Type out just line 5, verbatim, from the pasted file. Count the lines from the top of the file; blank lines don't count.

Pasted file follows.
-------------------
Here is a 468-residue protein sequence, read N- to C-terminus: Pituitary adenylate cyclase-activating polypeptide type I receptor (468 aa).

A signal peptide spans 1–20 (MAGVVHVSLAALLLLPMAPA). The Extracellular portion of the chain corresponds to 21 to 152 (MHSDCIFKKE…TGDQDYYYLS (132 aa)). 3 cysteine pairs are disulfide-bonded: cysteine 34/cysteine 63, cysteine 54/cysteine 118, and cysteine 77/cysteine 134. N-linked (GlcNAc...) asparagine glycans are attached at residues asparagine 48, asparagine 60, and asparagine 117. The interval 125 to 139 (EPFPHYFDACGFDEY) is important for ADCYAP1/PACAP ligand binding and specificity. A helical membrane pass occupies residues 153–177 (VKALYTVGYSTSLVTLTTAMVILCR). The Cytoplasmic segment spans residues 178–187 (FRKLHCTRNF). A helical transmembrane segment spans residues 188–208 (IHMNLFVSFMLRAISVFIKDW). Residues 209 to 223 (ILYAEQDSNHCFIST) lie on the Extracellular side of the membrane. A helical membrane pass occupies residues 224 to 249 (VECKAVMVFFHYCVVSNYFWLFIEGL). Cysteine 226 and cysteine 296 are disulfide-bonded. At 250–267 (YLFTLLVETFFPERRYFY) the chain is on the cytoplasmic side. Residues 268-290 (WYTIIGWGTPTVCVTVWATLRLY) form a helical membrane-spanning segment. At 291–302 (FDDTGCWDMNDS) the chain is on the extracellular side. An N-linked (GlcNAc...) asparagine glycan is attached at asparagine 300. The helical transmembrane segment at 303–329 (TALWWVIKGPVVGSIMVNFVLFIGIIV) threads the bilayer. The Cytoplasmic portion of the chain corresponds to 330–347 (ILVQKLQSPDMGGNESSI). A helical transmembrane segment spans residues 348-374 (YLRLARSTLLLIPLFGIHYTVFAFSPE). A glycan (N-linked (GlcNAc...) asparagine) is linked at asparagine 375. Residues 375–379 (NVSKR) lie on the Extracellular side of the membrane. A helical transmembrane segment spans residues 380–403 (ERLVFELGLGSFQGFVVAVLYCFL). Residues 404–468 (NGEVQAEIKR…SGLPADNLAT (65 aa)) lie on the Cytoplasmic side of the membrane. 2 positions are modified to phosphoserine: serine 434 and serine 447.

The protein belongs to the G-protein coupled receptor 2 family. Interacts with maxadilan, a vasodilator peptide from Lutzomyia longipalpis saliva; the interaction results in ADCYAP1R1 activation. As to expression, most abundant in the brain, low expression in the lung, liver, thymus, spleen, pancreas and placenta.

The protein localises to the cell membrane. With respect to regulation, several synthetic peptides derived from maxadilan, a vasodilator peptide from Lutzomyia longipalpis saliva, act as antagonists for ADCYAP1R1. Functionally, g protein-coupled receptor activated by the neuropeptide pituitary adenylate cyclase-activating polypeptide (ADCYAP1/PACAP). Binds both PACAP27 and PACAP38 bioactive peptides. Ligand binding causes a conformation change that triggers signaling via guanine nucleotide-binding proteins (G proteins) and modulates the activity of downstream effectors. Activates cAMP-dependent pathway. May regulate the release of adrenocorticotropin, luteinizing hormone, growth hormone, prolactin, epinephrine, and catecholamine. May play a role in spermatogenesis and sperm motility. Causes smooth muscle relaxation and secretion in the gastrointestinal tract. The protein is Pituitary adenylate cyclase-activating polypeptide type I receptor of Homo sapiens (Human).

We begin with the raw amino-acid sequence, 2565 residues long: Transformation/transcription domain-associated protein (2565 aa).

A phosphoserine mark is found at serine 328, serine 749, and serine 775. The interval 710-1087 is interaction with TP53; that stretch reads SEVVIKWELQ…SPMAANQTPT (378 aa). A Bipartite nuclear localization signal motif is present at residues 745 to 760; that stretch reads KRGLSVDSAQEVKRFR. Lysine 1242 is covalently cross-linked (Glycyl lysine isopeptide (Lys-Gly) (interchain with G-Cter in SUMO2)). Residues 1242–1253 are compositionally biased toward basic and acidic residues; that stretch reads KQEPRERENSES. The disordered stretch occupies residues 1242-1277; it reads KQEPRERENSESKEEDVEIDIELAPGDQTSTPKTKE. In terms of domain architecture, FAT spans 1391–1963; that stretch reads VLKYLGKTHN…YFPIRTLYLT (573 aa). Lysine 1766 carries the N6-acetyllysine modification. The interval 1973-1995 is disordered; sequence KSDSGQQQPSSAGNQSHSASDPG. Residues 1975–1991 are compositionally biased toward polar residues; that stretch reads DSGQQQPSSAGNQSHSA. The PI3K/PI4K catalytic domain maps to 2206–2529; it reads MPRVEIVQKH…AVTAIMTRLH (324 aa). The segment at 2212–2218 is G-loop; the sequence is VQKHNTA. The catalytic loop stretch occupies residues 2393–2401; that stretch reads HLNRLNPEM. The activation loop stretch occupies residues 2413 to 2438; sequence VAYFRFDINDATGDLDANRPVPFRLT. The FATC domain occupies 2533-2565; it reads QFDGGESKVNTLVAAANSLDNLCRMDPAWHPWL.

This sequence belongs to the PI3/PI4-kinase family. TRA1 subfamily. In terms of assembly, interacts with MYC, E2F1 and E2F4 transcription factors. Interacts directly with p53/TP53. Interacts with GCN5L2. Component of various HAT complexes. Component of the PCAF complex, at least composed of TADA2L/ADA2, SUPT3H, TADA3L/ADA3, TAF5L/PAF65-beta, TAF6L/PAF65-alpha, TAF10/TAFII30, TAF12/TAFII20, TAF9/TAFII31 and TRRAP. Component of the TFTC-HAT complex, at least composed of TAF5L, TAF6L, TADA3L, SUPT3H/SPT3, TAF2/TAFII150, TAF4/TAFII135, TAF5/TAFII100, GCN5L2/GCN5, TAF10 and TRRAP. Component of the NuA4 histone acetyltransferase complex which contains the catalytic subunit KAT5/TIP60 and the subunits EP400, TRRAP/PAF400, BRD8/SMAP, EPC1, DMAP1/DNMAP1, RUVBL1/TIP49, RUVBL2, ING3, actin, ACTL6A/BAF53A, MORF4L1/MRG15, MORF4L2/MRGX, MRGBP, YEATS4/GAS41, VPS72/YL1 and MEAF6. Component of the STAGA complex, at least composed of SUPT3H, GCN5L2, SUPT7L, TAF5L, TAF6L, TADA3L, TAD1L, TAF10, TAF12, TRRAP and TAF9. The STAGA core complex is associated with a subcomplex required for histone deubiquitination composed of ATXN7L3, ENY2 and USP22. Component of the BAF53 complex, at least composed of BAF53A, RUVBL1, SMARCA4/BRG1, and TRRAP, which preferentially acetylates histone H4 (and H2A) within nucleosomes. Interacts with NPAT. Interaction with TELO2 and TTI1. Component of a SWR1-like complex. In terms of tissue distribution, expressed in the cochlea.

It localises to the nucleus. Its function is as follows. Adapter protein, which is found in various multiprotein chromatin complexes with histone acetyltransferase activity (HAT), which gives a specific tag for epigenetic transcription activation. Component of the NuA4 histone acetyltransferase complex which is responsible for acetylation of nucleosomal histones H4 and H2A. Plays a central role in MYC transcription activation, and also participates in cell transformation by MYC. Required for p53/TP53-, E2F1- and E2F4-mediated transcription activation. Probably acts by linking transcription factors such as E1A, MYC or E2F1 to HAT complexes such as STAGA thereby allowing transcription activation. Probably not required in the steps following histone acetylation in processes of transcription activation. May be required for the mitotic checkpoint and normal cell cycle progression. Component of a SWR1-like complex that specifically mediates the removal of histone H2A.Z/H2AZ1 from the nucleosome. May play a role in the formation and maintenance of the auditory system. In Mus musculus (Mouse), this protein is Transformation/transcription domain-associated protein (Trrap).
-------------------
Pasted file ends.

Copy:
We begin with the raw amino-acid sequence, 2565 residues long: Transformation/transcription domain-associated protein (2565 aa).